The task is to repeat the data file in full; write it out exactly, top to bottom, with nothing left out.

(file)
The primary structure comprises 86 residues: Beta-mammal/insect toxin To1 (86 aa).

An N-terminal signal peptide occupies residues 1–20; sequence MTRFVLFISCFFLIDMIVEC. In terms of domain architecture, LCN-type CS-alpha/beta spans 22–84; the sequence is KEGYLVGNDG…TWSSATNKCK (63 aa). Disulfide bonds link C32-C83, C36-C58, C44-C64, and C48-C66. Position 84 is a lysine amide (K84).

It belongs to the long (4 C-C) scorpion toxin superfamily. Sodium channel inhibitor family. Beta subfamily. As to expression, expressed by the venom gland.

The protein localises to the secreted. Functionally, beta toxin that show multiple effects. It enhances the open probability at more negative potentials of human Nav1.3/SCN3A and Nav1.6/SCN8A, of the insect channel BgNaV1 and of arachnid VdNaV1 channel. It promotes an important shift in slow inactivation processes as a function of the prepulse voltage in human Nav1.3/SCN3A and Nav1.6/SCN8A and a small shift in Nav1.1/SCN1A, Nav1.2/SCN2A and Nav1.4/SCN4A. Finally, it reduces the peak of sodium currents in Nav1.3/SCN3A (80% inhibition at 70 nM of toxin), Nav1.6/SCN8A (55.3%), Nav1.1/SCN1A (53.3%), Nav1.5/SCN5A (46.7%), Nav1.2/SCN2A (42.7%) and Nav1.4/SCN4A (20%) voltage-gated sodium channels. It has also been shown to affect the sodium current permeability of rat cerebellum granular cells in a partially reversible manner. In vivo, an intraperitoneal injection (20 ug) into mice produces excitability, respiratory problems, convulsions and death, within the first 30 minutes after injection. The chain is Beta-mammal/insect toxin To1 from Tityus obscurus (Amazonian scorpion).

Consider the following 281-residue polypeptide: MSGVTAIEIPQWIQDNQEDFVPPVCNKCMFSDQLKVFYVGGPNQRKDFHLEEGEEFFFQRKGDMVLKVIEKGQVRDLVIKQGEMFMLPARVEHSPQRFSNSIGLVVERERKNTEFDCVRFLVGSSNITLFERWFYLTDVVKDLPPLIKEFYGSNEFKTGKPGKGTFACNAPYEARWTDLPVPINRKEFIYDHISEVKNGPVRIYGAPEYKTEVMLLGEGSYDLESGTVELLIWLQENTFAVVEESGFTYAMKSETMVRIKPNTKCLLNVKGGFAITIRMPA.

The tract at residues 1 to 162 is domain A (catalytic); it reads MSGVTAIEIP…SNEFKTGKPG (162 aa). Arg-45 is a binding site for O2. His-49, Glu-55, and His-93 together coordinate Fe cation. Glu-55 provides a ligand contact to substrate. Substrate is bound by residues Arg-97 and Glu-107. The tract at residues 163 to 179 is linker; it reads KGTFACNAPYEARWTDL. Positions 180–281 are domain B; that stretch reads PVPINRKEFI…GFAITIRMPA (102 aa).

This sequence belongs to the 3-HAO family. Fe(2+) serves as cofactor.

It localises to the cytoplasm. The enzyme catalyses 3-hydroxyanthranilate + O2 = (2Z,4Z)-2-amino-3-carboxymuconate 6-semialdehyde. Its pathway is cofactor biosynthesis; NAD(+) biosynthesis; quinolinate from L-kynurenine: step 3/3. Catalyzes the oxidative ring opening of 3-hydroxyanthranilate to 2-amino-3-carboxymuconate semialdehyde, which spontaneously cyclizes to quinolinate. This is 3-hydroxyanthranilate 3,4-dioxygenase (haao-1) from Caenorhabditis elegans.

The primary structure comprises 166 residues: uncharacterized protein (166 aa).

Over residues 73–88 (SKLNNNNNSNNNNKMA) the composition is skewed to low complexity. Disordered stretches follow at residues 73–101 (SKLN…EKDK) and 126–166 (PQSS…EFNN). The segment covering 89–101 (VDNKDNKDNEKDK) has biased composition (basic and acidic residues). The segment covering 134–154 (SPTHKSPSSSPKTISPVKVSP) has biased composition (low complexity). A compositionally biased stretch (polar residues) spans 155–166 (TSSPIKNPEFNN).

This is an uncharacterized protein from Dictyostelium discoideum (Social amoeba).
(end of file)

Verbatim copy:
The primary structure comprises 86 residues: Beta-mammal/insect toxin To1 (86 aa).

An N-terminal signal peptide occupies residues 1–20; sequence MTRFVLFISCFFLIDMIVEC. In terms of domain architecture, LCN-type CS-alpha/beta spans 22–84; the sequence is KEGYLVGNDG…TWSSATNKCK (63 aa). Disulfide bonds link C32-C83, C36-C58, C44-C64, and C48-C66. Position 84 is a lysine amide (K84).

It belongs to the long (4 C-C) scorpion toxin superfamily. Sodium channel inhibitor family. Beta subfamily. As to expression, expressed by the venom gland.

The protein localises to the secreted. Functionally, beta toxin that show multiple effects. It enhances the open probability at more negative potentials of human Nav1.3/SCN3A and Nav1.6/SCN8A, of the insect channel BgNaV1 and of arachnid VdNaV1 channel. It promotes an important shift in slow inactivation processes as a function of the prepulse voltage in human Nav1.3/SCN3A and Nav1.6/SCN8A and a small shift in Nav1.1/SCN1A, Nav1.2/SCN2A and Nav1.4/SCN4A. Finally, it reduces the peak of sodium currents in Nav1.3/SCN3A (80% inhibition at 70 nM of toxin), Nav1.6/SCN8A (55.3%), Nav1.1/SCN1A (53.3%), Nav1.5/SCN5A (46.7%), Nav1.2/SCN2A (42.7%) and Nav1.4/SCN4A (20%) voltage-gated sodium channels. It has also been shown to affect the sodium current permeability of rat cerebellum granular cells in a partially reversible manner. In vivo, an intraperitoneal injection (20 ug) into mice produces excitability, respiratory problems, convulsions and death, within the first 30 minutes after injection. The chain is Beta-mammal/insect toxin To1 from Tityus obscurus (Amazonian scorpion).

Consider the following 281-residue polypeptide: MSGVTAIEIPQWIQDNQEDFVPPVCNKCMFSDQLKVFYVGGPNQRKDFHLEEGEEFFFQRKGDMVLKVIEKGQVRDLVIKQGEMFMLPARVEHSPQRFSNSIGLVVERERKNTEFDCVRFLVGSSNITLFERWFYLTDVVKDLPPLIKEFYGSNEFKTGKPGKGTFACNAPYEARWTDLPVPINRKEFIYDHISEVKNGPVRIYGAPEYKTEVMLLGEGSYDLESGTVELLIWLQENTFAVVEESGFTYAMKSETMVRIKPNTKCLLNVKGGFAITIRMPA.

The tract at residues 1 to 162 is domain A (catalytic); it reads MSGVTAIEIP…SNEFKTGKPG (162 aa). Arg-45 is a binding site for O2. His-49, Glu-55, and His-93 together coordinate Fe cation. Glu-55 provides a ligand contact to substrate. Substrate is bound by residues Arg-97 and Glu-107. The tract at residues 163 to 179 is linker; it reads KGTFACNAPYEARWTDL. Positions 180–281 are domain B; that stretch reads PVPINRKEFI…GFAITIRMPA (102 aa).

This sequence belongs to the 3-HAO family. Fe(2+) serves as cofactor.

It localises to the cytoplasm. The enzyme catalyses 3-hydroxyanthranilate + O2 = (2Z,4Z)-2-amino-3-carboxymuconate 6-semialdehyde. Its pathway is cofactor biosynthesis; NAD(+) biosynthesis; quinolinate from L-kynurenine: step 3/3. Catalyzes the oxidative ring opening of 3-hydroxyanthranilate to 2-amino-3-carboxymuconate semialdehyde, which spontaneously cyclizes to quinolinate. This is 3-hydroxyanthranilate 3,4-dioxygenase (haao-1) from Caenorhabditis elegans.

The primary structure comprises 166 residues: uncharacterized protein (166 aa).

Over residues 73–88 (SKLNNNNNSNNNNKMA) the composition is skewed to low complexity. Disordered stretches follow at residues 73–101 (SKLN…EKDK) and 126–166 (PQSS…EFNN). The segment covering 89–101 (VDNKDNKDNEKDK) has biased composition (basic and acidic residues). The segment covering 134–154 (SPTHKSPSSSPKTISPVKVSP) has biased composition (low complexity). A compositionally biased stretch (polar residues) spans 155–166 (TSSPIKNPEFNN).

This is an uncharacterized protein from Dictyostelium discoideum (Social amoeba).